More generally when I talked to him about my symptoms, lethargy, low temperatures... he remained very silent and didn't seem to know what I was talking about. I think he assumed that nothing could be done and whatever I was talking about was some random bull**** found on the internet.
 

Barliman

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Well in Australia the problem is that there is no insurance rebate for testing reverse T3, so everyone assumes it is unimportant.

There can be problems with normal ranges as well:
ie Zinc levels
Firstly it is controversial which is the best way to measure Zinc levels.
Secondly we have old soils - so the whole population is relatively zinc deficient.
The normal range is based of the Australian population- so whe whole question of Zinc deficiency is hidden.
 

Barliman

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jyb said:
My doctor seemed aware of a thyroid supplement controversy, but was unwilling to give me any other form of thyroid than synthetic T4 - which I politely refused - because "that's what we do here". So I was suspecting that it was due to some compliance. But I was disappointed that he had been aware of some controversy, yet hadn't bothered to look into it into more details or suggest something more helpful.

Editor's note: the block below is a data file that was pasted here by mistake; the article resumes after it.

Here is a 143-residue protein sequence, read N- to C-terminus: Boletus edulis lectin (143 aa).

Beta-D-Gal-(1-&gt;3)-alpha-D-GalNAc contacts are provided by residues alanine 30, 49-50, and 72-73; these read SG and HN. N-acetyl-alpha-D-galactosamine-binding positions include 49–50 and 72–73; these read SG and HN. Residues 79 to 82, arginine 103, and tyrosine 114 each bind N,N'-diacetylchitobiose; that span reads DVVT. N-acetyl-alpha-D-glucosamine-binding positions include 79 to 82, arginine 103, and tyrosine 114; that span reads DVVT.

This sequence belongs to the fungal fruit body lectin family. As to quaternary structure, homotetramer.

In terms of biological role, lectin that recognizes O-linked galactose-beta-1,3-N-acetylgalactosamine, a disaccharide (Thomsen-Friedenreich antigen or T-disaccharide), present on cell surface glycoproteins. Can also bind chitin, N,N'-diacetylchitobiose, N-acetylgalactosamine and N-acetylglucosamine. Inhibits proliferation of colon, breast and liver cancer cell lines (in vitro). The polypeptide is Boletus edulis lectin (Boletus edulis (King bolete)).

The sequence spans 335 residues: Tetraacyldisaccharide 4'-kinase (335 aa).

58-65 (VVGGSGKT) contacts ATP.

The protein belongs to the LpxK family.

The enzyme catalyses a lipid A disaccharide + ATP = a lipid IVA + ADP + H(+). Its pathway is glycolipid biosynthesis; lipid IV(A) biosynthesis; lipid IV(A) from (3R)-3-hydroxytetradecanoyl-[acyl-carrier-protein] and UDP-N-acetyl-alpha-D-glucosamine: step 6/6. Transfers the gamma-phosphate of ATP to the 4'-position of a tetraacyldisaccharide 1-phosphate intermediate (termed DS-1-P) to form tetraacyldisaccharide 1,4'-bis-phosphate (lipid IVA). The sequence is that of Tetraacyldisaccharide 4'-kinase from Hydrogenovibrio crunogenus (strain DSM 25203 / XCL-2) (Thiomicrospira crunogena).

I was also surprised at how unscientific he was when analysing my blood results, for example treating the "standard" TSH range as very rigid (I'm either hypo, normal or hyper but nothing else depending on the range) without considering standard deviations of my TSH and said it was better to be above the range (hypo) than below (hyper) and I should therefore stop taking thyroid supps - which I refused. This is nonsense, not only because the upper range he uses is too high, but also because he has never thought about relative scalings. How does he know that being 0.1 below the lower ranger is worse than being 1 above the upper range?

More generally when I talked to him about my symptoms, lethargy, low temperatures... he remained very silent and didn't seem to know what I was talking about. I think he assumed that nothing could be done and whatever I was talking about was some random bull**** found on the internet.

The other issue here is that we have a situation in the medical profession where three undesirable factors converge:
1) The long term monopolistic trends in the profession (as typified by the actions of the American AMA in trying to stamp out chiropractic).
2) The increasing squeeze on consultation times in the name of productivity.
3) The increasing demands for useless paperwork in the name of "accountability". (It is my experience that more of most consultations is now tied up in compliance and documentation than in doing any work.
The nett effect of the latter two is that the "cognitive surplus" of most medical practitioners is completely tied up in trivia and exhaustion- and nobody has any time or energy to consider anything except that which is presented to us on a platter by our professional organisations.